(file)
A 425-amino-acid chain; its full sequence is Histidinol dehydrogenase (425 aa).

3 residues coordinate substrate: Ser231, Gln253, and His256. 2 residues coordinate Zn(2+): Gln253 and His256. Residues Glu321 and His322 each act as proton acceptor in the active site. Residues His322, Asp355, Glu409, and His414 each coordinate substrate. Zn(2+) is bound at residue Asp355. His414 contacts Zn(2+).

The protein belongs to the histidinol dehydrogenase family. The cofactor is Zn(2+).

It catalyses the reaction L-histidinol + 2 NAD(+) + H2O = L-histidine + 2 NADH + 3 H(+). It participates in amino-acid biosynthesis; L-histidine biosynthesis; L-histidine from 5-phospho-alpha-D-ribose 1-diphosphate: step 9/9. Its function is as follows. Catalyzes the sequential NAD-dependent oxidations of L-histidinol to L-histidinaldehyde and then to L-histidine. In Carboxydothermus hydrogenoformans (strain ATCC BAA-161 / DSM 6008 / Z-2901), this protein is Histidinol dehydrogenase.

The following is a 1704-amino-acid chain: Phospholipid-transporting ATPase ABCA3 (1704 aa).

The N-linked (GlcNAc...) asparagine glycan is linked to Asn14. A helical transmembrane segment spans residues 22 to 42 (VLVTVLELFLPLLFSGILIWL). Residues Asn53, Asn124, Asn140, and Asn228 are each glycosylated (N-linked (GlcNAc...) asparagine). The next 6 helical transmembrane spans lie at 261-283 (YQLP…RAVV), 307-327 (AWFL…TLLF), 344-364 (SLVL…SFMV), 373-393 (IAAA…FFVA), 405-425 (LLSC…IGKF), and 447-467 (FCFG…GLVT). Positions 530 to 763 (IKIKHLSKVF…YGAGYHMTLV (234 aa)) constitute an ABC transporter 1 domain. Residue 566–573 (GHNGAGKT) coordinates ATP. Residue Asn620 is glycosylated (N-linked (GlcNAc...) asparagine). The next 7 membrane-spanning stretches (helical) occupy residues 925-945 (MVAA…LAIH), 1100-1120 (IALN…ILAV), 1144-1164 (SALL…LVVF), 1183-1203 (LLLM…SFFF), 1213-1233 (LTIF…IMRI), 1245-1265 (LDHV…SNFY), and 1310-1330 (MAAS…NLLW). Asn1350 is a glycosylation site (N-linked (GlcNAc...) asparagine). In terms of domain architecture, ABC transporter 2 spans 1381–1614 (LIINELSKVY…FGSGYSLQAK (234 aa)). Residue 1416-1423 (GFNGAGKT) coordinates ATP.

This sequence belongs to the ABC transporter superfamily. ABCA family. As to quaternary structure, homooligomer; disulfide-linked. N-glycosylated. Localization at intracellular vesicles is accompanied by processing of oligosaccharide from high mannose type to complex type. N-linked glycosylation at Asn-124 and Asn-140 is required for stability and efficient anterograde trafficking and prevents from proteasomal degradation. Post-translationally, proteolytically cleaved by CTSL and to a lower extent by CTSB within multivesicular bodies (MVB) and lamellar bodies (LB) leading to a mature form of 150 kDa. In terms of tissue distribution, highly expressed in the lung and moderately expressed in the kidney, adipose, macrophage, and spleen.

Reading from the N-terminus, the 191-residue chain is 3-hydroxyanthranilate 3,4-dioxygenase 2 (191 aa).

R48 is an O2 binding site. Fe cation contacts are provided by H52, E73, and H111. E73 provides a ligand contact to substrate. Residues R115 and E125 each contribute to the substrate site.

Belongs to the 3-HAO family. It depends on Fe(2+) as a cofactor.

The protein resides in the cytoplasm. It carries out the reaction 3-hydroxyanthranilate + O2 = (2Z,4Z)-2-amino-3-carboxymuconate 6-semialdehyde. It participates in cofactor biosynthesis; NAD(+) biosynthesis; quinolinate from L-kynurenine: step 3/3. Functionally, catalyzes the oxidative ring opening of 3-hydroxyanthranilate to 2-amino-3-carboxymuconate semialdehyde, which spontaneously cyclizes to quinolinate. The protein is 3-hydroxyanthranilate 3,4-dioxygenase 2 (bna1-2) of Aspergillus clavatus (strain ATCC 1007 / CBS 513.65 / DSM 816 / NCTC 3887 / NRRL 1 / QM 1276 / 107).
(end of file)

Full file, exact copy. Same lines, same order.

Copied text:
A 425-amino-acid chain; its full sequence is Histidinol dehydrogenase (425 aa).

3 residues coordinate substrate: Ser231, Gln253, and His256. 2 residues coordinate Zn(2+): Gln253 and His256. Residues Glu321 and His322 each act as proton acceptor in the active site. Residues His322, Asp355, Glu409, and His414 each coordinate substrate. Zn(2+) is bound at residue Asp355. His414 contacts Zn(2+).

The protein belongs to the histidinol dehydrogenase family. The cofactor is Zn(2+).

It catalyses the reaction L-histidinol + 2 NAD(+) + H2O = L-histidine + 2 NADH + 3 H(+). It participates in amino-acid biosynthesis; L-histidine biosynthesis; L-histidine from 5-phospho-alpha-D-ribose 1-diphosphate: step 9/9. Its function is as follows. Catalyzes the sequential NAD-dependent oxidations of L-histidinol to L-histidinaldehyde and then to L-histidine. In Carboxydothermus hydrogenoformans (strain ATCC BAA-161 / DSM 6008 / Z-2901), this protein is Histidinol dehydrogenase.

The following is a 1704-amino-acid chain: Phospholipid-transporting ATPase ABCA3 (1704 aa).

The N-linked (GlcNAc...) asparagine glycan is linked to Asn14. A helical transmembrane segment spans residues 22 to 42 (VLVTVLELFLPLLFSGILIWL). Residues Asn53, Asn124, Asn140, and Asn228 are each glycosylated (N-linked (GlcNAc...) asparagine). The next 6 helical transmembrane spans lie at 261-283 (YQLP…RAVV), 307-327 (AWFL…TLLF), 344-364 (SLVL…SFMV), 373-393 (IAAA…FFVA), 405-425 (LLSC…IGKF), and 447-467 (FCFG…GLVT). Positions 530 to 763 (IKIKHLSKVF…YGAGYHMTLV (234 aa)) constitute an ABC transporter 1 domain. Residue 566–573 (GHNGAGKT) coordinates ATP. Residue Asn620 is glycosylated (N-linked (GlcNAc...) asparagine). The next 7 membrane-spanning stretches (helical) occupy residues 925-945 (MVAA…LAIH), 1100-1120 (IALN…ILAV), 1144-1164 (SALL…LVVF), 1183-1203 (LLLM…SFFF), 1213-1233 (LTIF…IMRI), 1245-1265 (LDHV…SNFY), and 1310-1330 (MAAS…NLLW). Asn1350 is a glycosylation site (N-linked (GlcNAc...) asparagine). In terms of domain architecture, ABC transporter 2 spans 1381–1614 (LIINELSKVY…FGSGYSLQAK (234 aa)). Residue 1416-1423 (GFNGAGKT) coordinates ATP.

This sequence belongs to the ABC transporter superfamily. ABCA family. As to quaternary structure, homooligomer; disulfide-linked. N-glycosylated. Localization at intracellular vesicles is accompanied by processing of oligosaccharide from high mannose type to complex type. N-linked glycosylation at Asn-124 and Asn-140 is required for stability and efficient anterograde trafficking and prevents from proteasomal degradation. Post-translationally, proteolytically cleaved by CTSL and to a lower extent by CTSB within multivesicular bodies (MVB) and lamellar bodies (LB) leading to a mature form of 150 kDa. In terms of tissue distribution, highly expressed in the lung and moderately expressed in the kidney, adipose, macrophage, and spleen.

Reading from the N-terminus, the 191-residue chain is 3-hydroxyanthranilate 3,4-dioxygenase 2 (191 aa).

R48 is an O2 binding site. Fe cation contacts are provided by H52, E73, and H111. E73 provides a ligand contact to substrate. Residues R115 and E125 each contribute to the substrate site.

Belongs to the 3-HAO family. It depends on Fe(2+) as a cofactor.

The protein resides in the cytoplasm. It carries out the reaction 3-hydroxyanthranilate + O2 = (2Z,4Z)-2-amino-3-carboxymuconate 6-semialdehyde. It participates in cofactor biosynthesis; NAD(+) biosynthesis; quinolinate from L-kynurenine: step 3/3. Functionally, catalyzes the oxidative ring opening of 3-hydroxyanthranilate to 2-amino-3-carboxymuconate semialdehyde, which spontaneously cyclizes to quinolinate. The protein is 3-hydroxyanthranilate 3,4-dioxygenase 2 (bna1-2) of Aspergillus clavatus (strain ATCC 1007 / CBS 513.65 / DSM 816 / NCTC 3887 / NRRL 1 / QM 1276 / 107).